Today the scribe participated in a wild and wacky Internet forum related to Bill Moyers’ program on public television, “Moyers on America.”
He’s got a big show on Internet freedom next week some time, and got it into his head to get together with bloggers for input prior to locking the final cut.
highwayscribery was contacted because it had signed-on earlier in the year with the “Save the Internet” coalition. We put a button up linking to their page and did a few posts in the name of net neutrality (as we understood it).
A couple of weeks ago highwayscribery explained the reason for having taken down the “Save the Internet” button at left and replaced it with the “Washington Post Global Chat" in a post called "Changes."
Fending off charges of glory seeking, the scribe said that the big telecommunications bill was dead for the legislative season and that we were all safe for another year, which was, to put it mildly, a misreporting of the situation.
And that is why you have to be careful when you read blogs and continue to respect the scribes at places who get paid to dig stuff up.
Turns out, big telecom companies including Verizon and AT&T have already been unleashed from government requirements keeping the Internet free. The only thing stopping them from asking a blogger or retail web page to pay up for prompt connection is a “scrutiny” period soon to end.
Then things are going to happen, according to Moyers' Team.
highwayscribery had a great time simultaneously following the audio proceedings while chatting with the panel itself, the other bloggers, never mind, it's hard to explain. Something like "Washington Post" GlobalChat, but much faster, on two channels at once.
the scribe punctuated the rather techie and rolling discussion with, "When do we get to meet Bill Moyers?" and later with, "I still don't know what I'm doing, but it's fun!"
The Moyers’ forum panel took up the scribe’s question as to whether a Congress controlled by Democrats would help the cause of “net neutrality” rules that would bind the telecom giants from to equal treatment across the World Wide Web.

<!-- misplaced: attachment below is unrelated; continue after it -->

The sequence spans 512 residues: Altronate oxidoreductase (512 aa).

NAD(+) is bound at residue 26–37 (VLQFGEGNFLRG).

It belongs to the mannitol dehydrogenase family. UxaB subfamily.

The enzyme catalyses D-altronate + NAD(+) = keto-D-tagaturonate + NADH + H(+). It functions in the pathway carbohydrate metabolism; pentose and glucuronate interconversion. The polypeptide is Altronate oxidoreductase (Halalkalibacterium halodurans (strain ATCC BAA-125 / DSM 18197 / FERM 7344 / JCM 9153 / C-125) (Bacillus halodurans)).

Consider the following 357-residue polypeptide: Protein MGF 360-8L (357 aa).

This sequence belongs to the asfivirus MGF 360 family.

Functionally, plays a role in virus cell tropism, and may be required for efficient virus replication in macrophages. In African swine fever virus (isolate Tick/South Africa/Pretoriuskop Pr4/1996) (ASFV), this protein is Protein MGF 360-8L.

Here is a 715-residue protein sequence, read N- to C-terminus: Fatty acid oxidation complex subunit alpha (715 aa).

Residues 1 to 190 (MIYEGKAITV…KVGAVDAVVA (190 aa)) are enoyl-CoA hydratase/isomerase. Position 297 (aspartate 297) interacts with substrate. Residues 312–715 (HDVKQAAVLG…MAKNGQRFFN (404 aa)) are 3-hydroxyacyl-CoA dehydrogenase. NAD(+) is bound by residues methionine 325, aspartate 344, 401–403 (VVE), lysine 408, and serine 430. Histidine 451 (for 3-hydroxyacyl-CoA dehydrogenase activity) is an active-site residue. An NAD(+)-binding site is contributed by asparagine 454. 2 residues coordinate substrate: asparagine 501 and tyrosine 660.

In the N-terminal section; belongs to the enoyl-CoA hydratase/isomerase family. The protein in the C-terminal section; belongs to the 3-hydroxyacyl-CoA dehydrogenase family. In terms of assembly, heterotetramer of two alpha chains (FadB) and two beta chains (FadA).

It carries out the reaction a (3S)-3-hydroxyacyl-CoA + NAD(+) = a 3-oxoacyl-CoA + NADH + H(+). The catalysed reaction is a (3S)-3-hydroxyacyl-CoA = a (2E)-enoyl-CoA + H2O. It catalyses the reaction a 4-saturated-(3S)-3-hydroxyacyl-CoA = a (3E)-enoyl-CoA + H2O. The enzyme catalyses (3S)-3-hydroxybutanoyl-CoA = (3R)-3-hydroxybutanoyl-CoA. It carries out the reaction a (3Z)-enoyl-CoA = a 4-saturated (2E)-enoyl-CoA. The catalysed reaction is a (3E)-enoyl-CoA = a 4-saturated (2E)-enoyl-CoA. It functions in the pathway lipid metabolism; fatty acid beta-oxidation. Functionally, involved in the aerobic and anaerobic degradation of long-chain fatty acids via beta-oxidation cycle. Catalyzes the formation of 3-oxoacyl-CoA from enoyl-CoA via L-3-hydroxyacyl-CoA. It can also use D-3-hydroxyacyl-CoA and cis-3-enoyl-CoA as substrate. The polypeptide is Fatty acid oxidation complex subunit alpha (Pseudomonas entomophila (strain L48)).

The guy who answered said it would make up a big difference. He said that net neutrality is an issue that animates hot conservatives and cool communists alike, a bipartisan issue, but that “the Dems have been much better on it.”
It’s really a question of monopoly, which the good anarcho-syndicalists at highwayscribery wholeheartedly oppose.
(No, we will not be putting the button back up for the time being.)
Also, the PostChat question today is, “Should North Korea be punished?”
highwayscribery’s entry was:
Living in Los Angeles, looking at the map, and adding the very little I know about nuclear delivery systems into the mix, I think we should not punish them.
“Punish.” What’s that? Starving millions of people living under tyranny in the hopes their hungry bellies will lead them to revolution? And is punishment supposed to force N.K. to ditch its program, or increase its paranoia?
When the administration has cared so little for non-proliferation (see recent deal with India and other stuff) why should anybody else?
The buck stops with Bush on this one. When you don’t talk to people and label them as part of an “axis of evil” in a speech about something else completely, you get a nuclear test - the diplomatic equivalent of the middle finger.
Join in by clicking on the two talking heads at left.